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         Working as a lifeguard I have been afforded the experiencing many tattooed people where their tattoos are most apparent.  This being the case I wanted to take some time to give advice to the younger minds, though I am not absolutely far removed from you, being only 20, but very close to those who are almost old enough to get them by themselves.  And though I don't have any tattoos myself, I have a pretty good view of what they look like.
 

1. Age:  Though at 18 you are legally allowed to get a tattoo by yourself, you are at the time where you know the least about yourself and are about to go through major changes in the way you think, the things you value and your goals in life: so tell me, is it wise to go get something (nearly) permanently marked on your body?  What you think is cool today, you may think otherwise when you have much different interests.  This age group is more of finding out who you really are and so a tattoo may quickly become obsolete in what you stand for.

2. Design:  A guy who was on my dorm floor last year had multiple tattoos, all of which he now regrets.  His advice is if you think you like a design, think about it for 5 years, then if you still think that's a good idea, you can consider getting it, but don't just get one for the heck of it.  I have seen too many people with a mottled collection of tattoos that don't really go together and are not appealing (something to remember when the tattoo addiction kicks in. From what I've seen, abstract things tend to look better than actual images, especially when having multiple ones (read the short story "Parker's Back", by Flanery O'Conner)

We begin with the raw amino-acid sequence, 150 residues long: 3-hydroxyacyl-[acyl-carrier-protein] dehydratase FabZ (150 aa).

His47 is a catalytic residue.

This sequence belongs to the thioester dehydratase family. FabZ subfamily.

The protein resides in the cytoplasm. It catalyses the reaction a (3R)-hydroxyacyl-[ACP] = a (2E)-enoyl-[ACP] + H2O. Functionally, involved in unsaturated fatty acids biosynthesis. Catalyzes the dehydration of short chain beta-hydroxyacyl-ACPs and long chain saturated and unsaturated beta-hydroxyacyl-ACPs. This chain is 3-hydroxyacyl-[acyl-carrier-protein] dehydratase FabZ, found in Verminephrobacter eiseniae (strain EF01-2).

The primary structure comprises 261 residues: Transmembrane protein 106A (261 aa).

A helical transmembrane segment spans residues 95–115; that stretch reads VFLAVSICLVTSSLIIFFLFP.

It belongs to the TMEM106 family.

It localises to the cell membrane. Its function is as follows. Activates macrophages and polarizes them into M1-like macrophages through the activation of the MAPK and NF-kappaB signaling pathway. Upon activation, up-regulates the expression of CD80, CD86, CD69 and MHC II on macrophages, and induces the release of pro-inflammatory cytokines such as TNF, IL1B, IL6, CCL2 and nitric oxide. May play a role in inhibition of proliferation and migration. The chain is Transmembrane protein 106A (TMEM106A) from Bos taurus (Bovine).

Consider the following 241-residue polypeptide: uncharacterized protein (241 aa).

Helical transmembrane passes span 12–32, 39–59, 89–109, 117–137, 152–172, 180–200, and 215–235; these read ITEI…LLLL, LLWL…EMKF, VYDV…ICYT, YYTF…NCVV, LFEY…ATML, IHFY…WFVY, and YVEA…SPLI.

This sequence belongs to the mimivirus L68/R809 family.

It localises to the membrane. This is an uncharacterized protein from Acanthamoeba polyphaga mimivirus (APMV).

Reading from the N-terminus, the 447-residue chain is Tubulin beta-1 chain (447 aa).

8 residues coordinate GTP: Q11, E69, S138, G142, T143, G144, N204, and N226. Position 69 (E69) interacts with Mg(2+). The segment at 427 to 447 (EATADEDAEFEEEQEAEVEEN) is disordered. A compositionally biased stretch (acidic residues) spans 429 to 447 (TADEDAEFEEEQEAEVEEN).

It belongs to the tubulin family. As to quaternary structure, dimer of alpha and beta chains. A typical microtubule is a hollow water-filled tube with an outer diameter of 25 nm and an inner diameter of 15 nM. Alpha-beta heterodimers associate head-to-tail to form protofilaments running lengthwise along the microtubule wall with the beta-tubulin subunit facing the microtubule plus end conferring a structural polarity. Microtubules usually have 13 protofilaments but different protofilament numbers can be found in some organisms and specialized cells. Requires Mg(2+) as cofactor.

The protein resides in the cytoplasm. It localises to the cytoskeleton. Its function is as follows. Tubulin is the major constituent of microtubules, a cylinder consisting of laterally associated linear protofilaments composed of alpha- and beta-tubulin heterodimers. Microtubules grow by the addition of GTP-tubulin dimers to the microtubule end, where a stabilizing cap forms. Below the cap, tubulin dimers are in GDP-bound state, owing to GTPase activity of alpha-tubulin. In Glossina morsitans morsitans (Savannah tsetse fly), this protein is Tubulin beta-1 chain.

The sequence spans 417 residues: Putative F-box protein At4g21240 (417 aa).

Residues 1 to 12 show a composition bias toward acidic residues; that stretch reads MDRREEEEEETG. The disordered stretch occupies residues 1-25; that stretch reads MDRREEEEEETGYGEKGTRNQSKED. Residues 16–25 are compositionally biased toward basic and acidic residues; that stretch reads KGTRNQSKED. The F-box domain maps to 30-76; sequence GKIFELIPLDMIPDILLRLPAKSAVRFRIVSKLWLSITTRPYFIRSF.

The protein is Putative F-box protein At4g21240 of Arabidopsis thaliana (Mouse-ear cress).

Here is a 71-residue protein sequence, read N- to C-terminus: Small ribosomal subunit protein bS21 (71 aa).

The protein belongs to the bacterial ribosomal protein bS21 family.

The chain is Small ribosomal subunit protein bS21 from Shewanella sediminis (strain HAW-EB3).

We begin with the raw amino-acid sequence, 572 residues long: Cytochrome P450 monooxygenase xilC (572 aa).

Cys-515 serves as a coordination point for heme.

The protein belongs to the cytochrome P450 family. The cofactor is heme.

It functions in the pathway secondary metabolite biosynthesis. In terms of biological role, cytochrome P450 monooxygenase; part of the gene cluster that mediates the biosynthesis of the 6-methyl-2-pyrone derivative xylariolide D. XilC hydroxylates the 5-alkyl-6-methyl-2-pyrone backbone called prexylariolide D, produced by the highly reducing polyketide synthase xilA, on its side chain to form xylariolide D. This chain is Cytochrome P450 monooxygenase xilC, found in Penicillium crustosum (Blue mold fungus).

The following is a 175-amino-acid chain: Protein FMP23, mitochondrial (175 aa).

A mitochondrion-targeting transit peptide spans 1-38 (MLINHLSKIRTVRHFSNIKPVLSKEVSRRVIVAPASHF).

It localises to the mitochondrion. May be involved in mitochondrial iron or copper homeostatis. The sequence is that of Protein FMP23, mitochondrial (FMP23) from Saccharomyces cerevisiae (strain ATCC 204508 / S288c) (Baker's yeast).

3. Sentimental Value: A lot of people get tattoos that are memorials or have sentimental value of some sort.  This is fine, but can lead to either some tattoo regrets or some just plain bad looking tattoos.  Names of passed love one's aren't as prone to problems as living people.  I would advise avoiding any prior-to-marriage names in case it heads south and you are stuck with "your one true love's" name emblazoned on you bicep to remind you of the pain of the break up when you get it removed.  Also, not to offend anyone, but I would stay away from tattooing children's faces on you, unless the artist is superbly talented, it's kind of creepy.

4. Placement:  This is one of the big things to think about.  If it's visible when you are wearing normal clothes it makes job finding a little harder, sorry but the tattoo prejudice has not been completely abolished.  ON the other hand, if no one will see it half the time, is it worth getting, and if pretty much no one will see it ever, why get it?  Just a piece of advice, avoid the stomach area near the navel, it doesn't look good, I'm sorry.  From personal observation anything from the breast bone down should be left alone.  The sides are a little more tasteful, and shoulder blades etc…  Just pick the place wisely.

Anyway, that's my two cents, you can take it or leave it. The biggest thing I want to stress is wait until you figure out who you are before you try to permanently mark yourself with who you think you are.

  

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Comment by Jonathan (Goblin King) on June 8, 2012 at 11:00am

Please tell me they read this and got the idea for GMM

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